Wednesday, December 30, 2009

Notes: The Poster

The poster is a geometric simplification of the value structure of your image. Each form is built up of myriad gradations, which can be difficult to comprehend. The poster simplifies these gradations made up of hundreds or thousands of steps of value into a much smaller and more manageable number of steps. How many steps is up to the artist, and can be quite flexible depending on subject matter and the technique being used.

The idea is to ignore the gradations at first and instead focus on the patterns that the gradations are making. Is it a smooth transition from light to dark? Does it get gradually darker most of the way and then suddenly shift more quickly at the end? Does it shift from dark to light and back to dark? How do all these shifts correspond to the contour?

Thinking of what the gradations are doing and putting them down in steps allows us to analyze the progression of values without worrying about the technique of making the smooth gradations. There are all sorts of ways to make the gradations later, but it's important to understand what's happening in them first.

Back in Action

For the past several months I've been studying at the Art Students League in NYC. I was fortunate enough to study painting with Mary Beth McKenzie for six months, from whom I learned a lot. Unfortunately, while a lot of what I learned is in my hands, a lot of it has slipped from my head. When I switched over to Michael Grimaldi's class in November, I started trying to make more of an effort to write things down as I made connections, had new ideas, or heard something useful from the teacher or a fellow student. At first I was writing things down on post-its, but I developed a solid talent for losing them shortly after making them. Around Thanksgiving, my wife Aileen and I took the plunge and got ourselves some iPhones. I started writing down notes on the iPhone and have managed not to lose them (so far).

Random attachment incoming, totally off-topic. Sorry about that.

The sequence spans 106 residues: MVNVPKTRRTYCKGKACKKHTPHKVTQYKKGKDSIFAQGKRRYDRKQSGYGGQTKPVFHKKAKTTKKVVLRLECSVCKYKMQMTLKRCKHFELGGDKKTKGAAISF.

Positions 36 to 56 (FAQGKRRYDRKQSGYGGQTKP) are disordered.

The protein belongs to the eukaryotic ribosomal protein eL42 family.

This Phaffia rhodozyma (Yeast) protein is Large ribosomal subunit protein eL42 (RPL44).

I figured I'd start a series of posts describing the various notes I made to myself. Some ideas have quickly become obsolete, and others are interesting thoughts but don't quite fully make sense yet. A few seem to be promising ideas that need further exploration. Still others are reinforcements of things I already knew (or thought I knew, anyway).

Perhaps by sharing them I'll spark ideas in someone else, or at least chronicle what's going through my head as I work and learn- for the benefit of me or someone else.